HomePoliticsBriefingThe new targets

The new targets

Targeting Lebanon’s LGBTQ+ community, child killed by stray bullet, a possible new wave of Syrian refugees, comedian summoned, Lebanon begins drilling for fuel, possible airport closure, protests continue in Syria, new BRICS members and anger in Libya over meeting with Israel. Your weekly update from Lebanon.

A woman marches during International Women's Day on March 8, 2020 while wearing the flag for the LGBTQ+ community, a group that has long been marginalized and faced discrimination in Lebanon. Photo: Nicholas Frakes, NOW

After targeting the Syrian refugee community in Lebanon a few months ago, it seems that Lebanon’s ruling establishment has found a new target to scapegoat: the LGBTQ+ community.

It started with seemingly out-of-nowhere comments by some political and religious leaders, such as Hezbollah leader Hassan Nasrallah, in the lead-up to Ashoura, where they expressed their opposition to homosexuality and its “normalization” in Lebanon, claiming it would lead to the corrupting of the country’s families and children.

This opposition to the already marginalized community has even taken some ridiculous turns, such as when the caretaker culture minister, Mohammed Mortada, pushed to ban the new Barbie film for promoting homosexuality. This was ultimately overruled and Barbie will premier in Lebanese theaters at the start of September.

However, there have been some serious attacks on the community.

On the night of August 23, members of the far-right ‘Soldiers of God’ attacked the Madame Om bar in the Mar Mikhael neighborhood of Beirut for promoting homosexuality. Several people were injured in the attack.

In videos taken of the incident, the attackers can clearly be heard calling homosexuality “forbidden” and promising that this attack was “only the beginning.” While there have so far not been any more attacks, the incident has sent a chill throughout the LGBTQ+ community who fear for their personal safety and the safety of their community, especially in light of rumors of further planned attacks.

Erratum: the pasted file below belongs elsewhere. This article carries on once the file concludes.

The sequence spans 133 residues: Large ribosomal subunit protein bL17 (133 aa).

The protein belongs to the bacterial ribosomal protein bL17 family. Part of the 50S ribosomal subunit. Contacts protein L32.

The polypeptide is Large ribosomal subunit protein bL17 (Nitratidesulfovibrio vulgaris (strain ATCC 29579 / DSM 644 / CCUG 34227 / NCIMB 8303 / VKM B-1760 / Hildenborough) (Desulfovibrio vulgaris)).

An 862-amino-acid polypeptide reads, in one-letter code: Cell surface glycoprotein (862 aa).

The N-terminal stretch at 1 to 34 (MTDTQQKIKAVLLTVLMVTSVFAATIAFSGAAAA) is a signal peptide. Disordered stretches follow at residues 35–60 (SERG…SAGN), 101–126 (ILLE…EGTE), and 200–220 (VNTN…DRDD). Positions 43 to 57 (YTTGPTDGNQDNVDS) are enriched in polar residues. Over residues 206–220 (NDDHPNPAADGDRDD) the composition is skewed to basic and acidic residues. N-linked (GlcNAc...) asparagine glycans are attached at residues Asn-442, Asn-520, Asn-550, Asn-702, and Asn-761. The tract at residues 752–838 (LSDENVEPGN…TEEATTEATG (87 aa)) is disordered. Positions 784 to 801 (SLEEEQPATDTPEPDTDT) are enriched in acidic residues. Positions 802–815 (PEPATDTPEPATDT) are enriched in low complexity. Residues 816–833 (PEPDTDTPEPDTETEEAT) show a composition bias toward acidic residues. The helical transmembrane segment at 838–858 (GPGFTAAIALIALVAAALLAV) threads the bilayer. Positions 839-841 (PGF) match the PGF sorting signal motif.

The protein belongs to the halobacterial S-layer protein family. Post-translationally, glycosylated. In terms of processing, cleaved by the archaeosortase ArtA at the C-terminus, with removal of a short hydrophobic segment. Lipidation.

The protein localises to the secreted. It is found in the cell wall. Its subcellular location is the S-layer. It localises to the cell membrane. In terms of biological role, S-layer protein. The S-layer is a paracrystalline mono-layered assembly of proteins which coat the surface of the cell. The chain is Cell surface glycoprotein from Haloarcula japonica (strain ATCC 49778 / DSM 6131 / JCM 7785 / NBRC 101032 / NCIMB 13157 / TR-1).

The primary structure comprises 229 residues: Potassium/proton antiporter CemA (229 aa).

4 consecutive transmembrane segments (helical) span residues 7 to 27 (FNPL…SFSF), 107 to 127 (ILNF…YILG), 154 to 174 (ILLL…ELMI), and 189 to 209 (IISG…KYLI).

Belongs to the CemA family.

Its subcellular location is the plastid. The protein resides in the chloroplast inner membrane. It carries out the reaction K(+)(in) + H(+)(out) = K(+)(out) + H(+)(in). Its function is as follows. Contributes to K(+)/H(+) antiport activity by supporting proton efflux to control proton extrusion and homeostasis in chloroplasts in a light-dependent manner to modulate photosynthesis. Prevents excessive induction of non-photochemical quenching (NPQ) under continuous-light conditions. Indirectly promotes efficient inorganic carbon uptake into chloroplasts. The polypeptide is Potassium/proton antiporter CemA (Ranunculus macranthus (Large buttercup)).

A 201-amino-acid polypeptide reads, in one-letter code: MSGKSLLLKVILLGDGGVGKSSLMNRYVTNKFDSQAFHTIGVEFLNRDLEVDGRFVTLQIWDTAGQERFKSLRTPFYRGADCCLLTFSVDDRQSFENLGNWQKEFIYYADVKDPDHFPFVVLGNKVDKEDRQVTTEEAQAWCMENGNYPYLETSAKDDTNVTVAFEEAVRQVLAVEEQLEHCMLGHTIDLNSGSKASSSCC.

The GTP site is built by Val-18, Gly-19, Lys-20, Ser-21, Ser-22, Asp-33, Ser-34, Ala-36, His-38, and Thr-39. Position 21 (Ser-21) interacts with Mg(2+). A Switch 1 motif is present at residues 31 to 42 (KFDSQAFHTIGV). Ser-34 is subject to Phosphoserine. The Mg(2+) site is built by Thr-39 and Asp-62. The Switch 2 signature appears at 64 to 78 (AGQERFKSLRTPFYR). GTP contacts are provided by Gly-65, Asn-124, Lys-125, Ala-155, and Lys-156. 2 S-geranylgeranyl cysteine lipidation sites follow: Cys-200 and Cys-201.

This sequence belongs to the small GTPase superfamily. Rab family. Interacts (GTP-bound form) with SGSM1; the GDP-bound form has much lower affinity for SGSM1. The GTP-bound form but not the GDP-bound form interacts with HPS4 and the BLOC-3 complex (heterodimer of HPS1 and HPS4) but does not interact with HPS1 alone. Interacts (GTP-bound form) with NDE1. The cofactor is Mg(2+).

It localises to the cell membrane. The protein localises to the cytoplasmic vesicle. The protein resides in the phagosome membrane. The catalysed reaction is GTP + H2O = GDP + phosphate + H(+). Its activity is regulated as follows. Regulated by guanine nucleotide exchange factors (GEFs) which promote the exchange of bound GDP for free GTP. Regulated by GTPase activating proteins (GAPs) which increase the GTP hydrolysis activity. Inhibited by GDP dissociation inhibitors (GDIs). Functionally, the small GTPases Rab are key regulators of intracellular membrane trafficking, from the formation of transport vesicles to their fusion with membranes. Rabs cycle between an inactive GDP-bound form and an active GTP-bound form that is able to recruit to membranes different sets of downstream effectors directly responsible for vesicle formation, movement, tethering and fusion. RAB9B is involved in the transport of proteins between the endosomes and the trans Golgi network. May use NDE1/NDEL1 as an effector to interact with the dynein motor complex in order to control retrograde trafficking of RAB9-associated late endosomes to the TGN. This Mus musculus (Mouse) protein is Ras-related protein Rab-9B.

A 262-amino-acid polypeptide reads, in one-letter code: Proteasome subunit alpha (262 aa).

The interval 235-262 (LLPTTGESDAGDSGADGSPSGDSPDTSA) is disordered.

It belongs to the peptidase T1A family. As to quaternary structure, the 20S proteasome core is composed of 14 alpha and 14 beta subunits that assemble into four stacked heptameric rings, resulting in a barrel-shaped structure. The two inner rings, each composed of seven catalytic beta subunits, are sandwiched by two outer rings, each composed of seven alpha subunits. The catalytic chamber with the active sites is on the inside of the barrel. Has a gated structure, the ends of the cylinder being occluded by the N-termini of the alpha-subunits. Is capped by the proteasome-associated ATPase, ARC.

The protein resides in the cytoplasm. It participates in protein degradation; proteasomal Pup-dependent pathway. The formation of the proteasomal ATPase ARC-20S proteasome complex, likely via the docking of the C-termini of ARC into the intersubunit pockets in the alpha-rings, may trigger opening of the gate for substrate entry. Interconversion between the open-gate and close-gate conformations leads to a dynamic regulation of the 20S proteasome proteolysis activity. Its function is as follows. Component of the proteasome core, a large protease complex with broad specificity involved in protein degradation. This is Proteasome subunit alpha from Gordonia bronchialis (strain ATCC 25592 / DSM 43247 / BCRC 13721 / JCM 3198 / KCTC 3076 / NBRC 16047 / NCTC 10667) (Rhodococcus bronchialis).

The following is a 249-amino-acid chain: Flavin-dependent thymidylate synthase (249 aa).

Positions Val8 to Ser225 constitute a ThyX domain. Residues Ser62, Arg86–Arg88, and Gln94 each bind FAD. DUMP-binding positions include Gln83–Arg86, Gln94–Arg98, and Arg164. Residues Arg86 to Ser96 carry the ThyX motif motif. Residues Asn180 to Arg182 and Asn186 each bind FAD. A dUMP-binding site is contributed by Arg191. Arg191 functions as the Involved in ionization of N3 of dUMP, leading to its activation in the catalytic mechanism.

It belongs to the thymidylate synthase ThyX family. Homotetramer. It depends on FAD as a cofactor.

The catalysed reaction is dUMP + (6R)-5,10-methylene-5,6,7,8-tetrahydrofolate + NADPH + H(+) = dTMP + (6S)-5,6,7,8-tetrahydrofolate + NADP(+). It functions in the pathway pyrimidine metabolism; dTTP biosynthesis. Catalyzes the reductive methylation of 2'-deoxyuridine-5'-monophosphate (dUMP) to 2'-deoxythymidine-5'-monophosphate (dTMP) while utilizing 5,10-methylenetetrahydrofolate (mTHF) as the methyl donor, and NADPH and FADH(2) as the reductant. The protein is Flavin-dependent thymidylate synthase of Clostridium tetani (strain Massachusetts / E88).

Arguably even more serious are plans by Tripoli MP Ashraf Rifi to propose legislation that would criminalize homosexuality in Lebanon. While it is not explicitly illegal in Lebanon to be gay, Article 534 has been used to target the LGBTQ+ community. Having a law that specifically makes it illegal to be gay in Lebanon would be a major blow to the community and could pose significant risks for anyone who identifies as LGBTQ+, both when it comes to their legal and personal safety.

All of this rhetoric and being targeted by the establishment is nothing new for the LGBTQ+ community as it has happened on and off for years. Still, that does little to alleviate any fears.

Even if the spotlight eventually moves away from the LGBTQ+ community, it is clear that the targeting and scapegoating of marginalized communities in Lebanon will only continue on to the next one that proves to be the most convenient.

In Lebanon

Innocence lost: Nearly four weeks ago, Naya Hanna, 7, was struck by a stray bullet that put her in a coma. 23 days later, she has died.

The response to Hanna’s death was quick, with many calling for justice for the young girl who had her entire life and future taken away from her.

MP Adib Abdel Massih said that he would propose legislation in Hanna’s name that would increase the punishment for shooting in the air for all occasions, as well as punish the owners of the land that the people were shooting on.

Lebanon already has a law in place that criminalizes shooting in the air, which punishes the shooter with possible prison time as well as a fine, but this is one of the most ignored and least enforced laws in Lebanon, as people shoot in the air for any reason on a daily basis throughout the country.

A new wave: Syria is currently facing a debilitating economic crisis with a weakening national currency and rising prices that are making life harder for Syrians throughout the country, leading to protests in parts of the country (more on that later).

The worsening situation has spurred concerns that this could lead to another mass exodus from the country to neighboring countries like Lebanon, creating a new refugee crisis.

Lebanon is already the home for well over a million Syrian refugees who fled the civil war and have been increasingly targeted and scapegoated by politicians in Lebanon.

With pushes to send the refugees back to Syria, it is unlikely that a new wave of refugees would receive a warm welcome in Lebanon, especially as the international community does little to help the refugees already in the country.

Renewing peace: The United Nations Interim Force in Lebanon’s (UNIFIL) mandate is up for its yearly renewal, but this time things have become a bit more complicated as the Lebanese government has expressed opposition to certain parts of the text.